Radio For Nerds

The image above represents everything nerdy Geoff wanted growing up. Alas, it hadn’t been invented yet. I waited.

The display shows the output from a small radio plugged into my computer. I was listening to FM radio.

I have a few SDR dongles hidden away among my techie booty. SDR stands for software defined radio, itself a crazy concept.

The radios we all listened to into the last decade were filled with physical components like coils and mesh capacitors. No more. That stuff’s now done in software. No moving parts.

My SDR dongles are plugged into the USB port of my laptop then connected to an antenna. I’m doing this from the couch on the patio. It’s all very simple.

The dongle is ready to be a radio. All it needs is instructions on what exactly to listen to. That’s accomplished with software like SDR# (pictured above). As with most hobby software, SDR# is free and open source.

Since it’s just data being manipulated amazing things are possible. It’s possible to record a wide band of frequencies containing many stations all at once. As far as I can tell it can record around ⅓ the FM band at once. Play back a slice of time and hear anything that was going on. Then rerun that same time and listen to something else.

The dongle I have is supposed to receive AM broadcasts, but I’ve had zero luck. Same goes for shortwave. Work in progress.

Did I mention the whole shooting match was under $25? I love the future!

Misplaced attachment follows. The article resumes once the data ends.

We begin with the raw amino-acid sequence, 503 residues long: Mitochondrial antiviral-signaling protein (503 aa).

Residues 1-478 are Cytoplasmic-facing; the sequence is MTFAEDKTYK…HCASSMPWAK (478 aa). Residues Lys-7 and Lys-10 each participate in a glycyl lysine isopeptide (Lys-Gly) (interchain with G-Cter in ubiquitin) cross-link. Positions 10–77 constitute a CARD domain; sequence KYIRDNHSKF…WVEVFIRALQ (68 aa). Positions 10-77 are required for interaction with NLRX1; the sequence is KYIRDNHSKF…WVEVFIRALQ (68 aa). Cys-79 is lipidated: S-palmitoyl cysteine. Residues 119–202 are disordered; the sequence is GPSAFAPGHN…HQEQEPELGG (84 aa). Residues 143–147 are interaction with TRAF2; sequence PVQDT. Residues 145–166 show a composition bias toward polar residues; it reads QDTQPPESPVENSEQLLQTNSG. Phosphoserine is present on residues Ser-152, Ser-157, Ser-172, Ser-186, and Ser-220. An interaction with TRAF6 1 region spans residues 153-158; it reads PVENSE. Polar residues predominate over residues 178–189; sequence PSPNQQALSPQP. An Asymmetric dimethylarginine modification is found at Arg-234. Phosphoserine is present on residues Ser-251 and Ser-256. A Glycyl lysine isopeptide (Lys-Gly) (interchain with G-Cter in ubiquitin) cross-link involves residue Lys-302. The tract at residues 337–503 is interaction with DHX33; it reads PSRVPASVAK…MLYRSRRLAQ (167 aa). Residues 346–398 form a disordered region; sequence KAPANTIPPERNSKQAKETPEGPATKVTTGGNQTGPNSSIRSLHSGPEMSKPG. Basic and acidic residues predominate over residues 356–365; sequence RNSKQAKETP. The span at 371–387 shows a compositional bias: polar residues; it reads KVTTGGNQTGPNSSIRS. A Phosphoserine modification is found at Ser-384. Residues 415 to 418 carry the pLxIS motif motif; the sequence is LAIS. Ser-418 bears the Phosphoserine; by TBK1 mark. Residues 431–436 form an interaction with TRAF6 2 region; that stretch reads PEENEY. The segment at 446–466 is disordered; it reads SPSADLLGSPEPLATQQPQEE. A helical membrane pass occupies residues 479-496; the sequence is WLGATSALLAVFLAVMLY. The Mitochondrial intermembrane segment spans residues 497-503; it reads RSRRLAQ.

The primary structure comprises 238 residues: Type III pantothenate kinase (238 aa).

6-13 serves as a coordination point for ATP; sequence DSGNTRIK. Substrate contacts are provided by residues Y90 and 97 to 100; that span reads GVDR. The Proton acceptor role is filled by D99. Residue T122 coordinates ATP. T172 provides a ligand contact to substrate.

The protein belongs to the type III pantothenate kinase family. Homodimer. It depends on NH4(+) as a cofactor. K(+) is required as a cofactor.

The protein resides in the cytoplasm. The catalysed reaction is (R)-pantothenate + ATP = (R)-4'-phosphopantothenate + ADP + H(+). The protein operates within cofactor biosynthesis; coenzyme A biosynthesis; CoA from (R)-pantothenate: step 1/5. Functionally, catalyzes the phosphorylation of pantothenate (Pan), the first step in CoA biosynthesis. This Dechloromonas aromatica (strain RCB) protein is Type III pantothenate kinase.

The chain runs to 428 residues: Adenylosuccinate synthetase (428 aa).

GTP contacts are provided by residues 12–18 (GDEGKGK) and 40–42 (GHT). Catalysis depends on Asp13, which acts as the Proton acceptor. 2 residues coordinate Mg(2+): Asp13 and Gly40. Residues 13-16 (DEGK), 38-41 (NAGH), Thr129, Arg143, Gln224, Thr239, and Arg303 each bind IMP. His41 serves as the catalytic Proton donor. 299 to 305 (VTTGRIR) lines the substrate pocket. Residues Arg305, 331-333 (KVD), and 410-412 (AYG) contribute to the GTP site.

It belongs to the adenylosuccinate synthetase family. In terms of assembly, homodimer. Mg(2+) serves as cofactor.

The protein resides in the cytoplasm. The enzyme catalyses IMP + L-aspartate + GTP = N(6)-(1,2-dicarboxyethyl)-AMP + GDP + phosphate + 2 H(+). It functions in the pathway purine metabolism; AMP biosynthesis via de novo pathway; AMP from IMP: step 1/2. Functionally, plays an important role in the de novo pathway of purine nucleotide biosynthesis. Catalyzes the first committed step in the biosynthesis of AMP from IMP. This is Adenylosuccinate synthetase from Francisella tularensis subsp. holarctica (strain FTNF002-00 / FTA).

2 thoughts on “Radio For Nerds”

  1. Geoff, As a fellow radio nerd kid, with a ham license I wasn’t supposed to use because my folks thought it would interfere with people’s TV sets, and violate their lease, I still loved turning the dials, getting QSL cards, hearing my mail to Radio Switzerland read over the air, lugging radio abandoned chassies home and firing them up, etc.. I find the era of the internet has taken some of the romance of radio from us (along with bookstores, record stores, and even the smell of the soldering iron.) That said, it is useless to stand in the way of progress, and the internet has shrunken the world down to one big interconnected neighborhood of sorts (as we know from growing up in Electchester, neighborhoods had good neighbors and sometimes bad). As the 1950’s radio/TV signals of broadcasts of I Love Lucy, traveling at the speed of light, should be reaching some of our nearest start (and planet?) neighbors, what happens when we stop sending radio signals altogether–only a hundred or so years after we first sent them? That’s our transient and limited footprint out there in the galaxy. Just a thought…

  2. Since the dongles arrived on the scene, SDRs have really taken off. I reviewed one of the first SDRs from a company called SDRplay in the UK and recently they asked me to review their updated SDR called the RSP2. You can find those at The really neat thing about those is that you can “see” up to 10mhz of spectrum at a time. Who would have thought that possible just a few years ago! Just a few weeks ago I took the SDR, packed in a plastic bag with my toothbrush and other stuff, along with a USB cable and a five foot piece of wire and used it for FM DXing in Aruba. Imagine what you’d have to take to accomplish the same task even five years ago! I really wished we’d had this stuff when I was a kid.

Leave a Reply

Your email address will not be published. Required fields are marked *